Chapter8 microfarid

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Chapter8 microfarid

  1. 1. MICROBIOLOGY for the Health Sciences ‫اعداد : أ. فريد ابو العمرين‬ 1 Chapter 8,9. Controlling Microbial Growth
  2. 2. Chapter 8. Controlling Microbial Growth in Vitro
  3. 3. Chapter 8 Outline 1. Introduction 2. Factors that Affect Microbial Growth 3. Encouraging the Growth of Microbes in Vitro 4. Inhibiting the Growth of Microbes in Vitro 3
  4. 4. Factors That Affect Microbial Growth • Availability of Nutrients – – – All living organisms require nutrients to sustain life. Nutrients are energy sources. Organisms obtain energy by breaking chemical bonds. • Moisture – – – Water is essential for life. It is needed to carry out normal metabolic processes. Certain microbial stages (e.g., bacterial endospores and protozoal cysts) can survive a drying process. 4
  5. 5. Temperature Every organism has an optimum growth temperature.  Thermophiles are microorganisms that grow best at high temperatures.  Mesophiles are microbes that grow best at moderate temperatures (e.g., 37o C).  Psychrophiles prefer cold temperatures (like deep ocean water). 5
  6. 6. pH • “pH” refers to the acidity or alkalinity of a solution. • Most microorganisms prefer a neutral or slightly alkaline growth medium (pH 7.0 - 7.4) • Acidophiles prefer a pH of 2 to 5 • Alkaliphiles prefer a pH > 8.5  pH range 1 6 Acid 7 Neutral 14 Alkaline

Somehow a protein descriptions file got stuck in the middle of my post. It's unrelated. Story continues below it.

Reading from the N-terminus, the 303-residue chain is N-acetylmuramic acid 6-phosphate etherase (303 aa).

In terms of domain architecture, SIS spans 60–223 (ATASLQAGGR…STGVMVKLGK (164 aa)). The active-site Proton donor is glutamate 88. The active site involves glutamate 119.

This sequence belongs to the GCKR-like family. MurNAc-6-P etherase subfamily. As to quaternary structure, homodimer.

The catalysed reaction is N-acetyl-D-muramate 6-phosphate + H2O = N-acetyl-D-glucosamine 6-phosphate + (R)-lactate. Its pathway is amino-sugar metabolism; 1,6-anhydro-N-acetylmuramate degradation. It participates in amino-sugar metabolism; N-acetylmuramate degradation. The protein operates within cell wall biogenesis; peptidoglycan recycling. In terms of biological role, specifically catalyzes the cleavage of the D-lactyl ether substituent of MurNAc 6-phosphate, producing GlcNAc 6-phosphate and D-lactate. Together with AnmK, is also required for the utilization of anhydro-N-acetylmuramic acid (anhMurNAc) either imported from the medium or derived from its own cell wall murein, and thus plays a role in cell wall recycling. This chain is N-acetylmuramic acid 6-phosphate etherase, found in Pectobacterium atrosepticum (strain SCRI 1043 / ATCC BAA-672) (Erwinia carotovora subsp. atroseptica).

7. 7. Osmotic Pressure and Salinity   7 Osmotic pressure is the pressure that is exerted on a cell membrane by solutions both inside and outside the cell. Osmosis is the movement of a solvent, through a permeable membrane, from a lower concentration of solutes (dissolved substances) to a higher concentration of solutes.
  8. 8. Osmotic Pressure and Salinity  When the concentration of solutes in the external environment of a cell is greater than that of solutes inside the cell, the solution in which the cell is suspended is said to be hypertonic.  When the concentration of solutes outside a cell is less than that of solutes inside a cell, the solution in which the cell is suspended is said to be hypotonic.  A solution is said to be isotonic when the concentration of solutes outside a cell equals the concentration of solutes inside the cell. 8
  9. 9. Factors That Affect Microbial Growth, cont.   In hypertonic solution a cell shrink If a bacterial cell is placed into a hypotonic solution, Cells swell up, and sometimes burst.   9 In isotonic soln. the cell has normal turgor. In the case of erythrocytes, this bursting is called hemolysis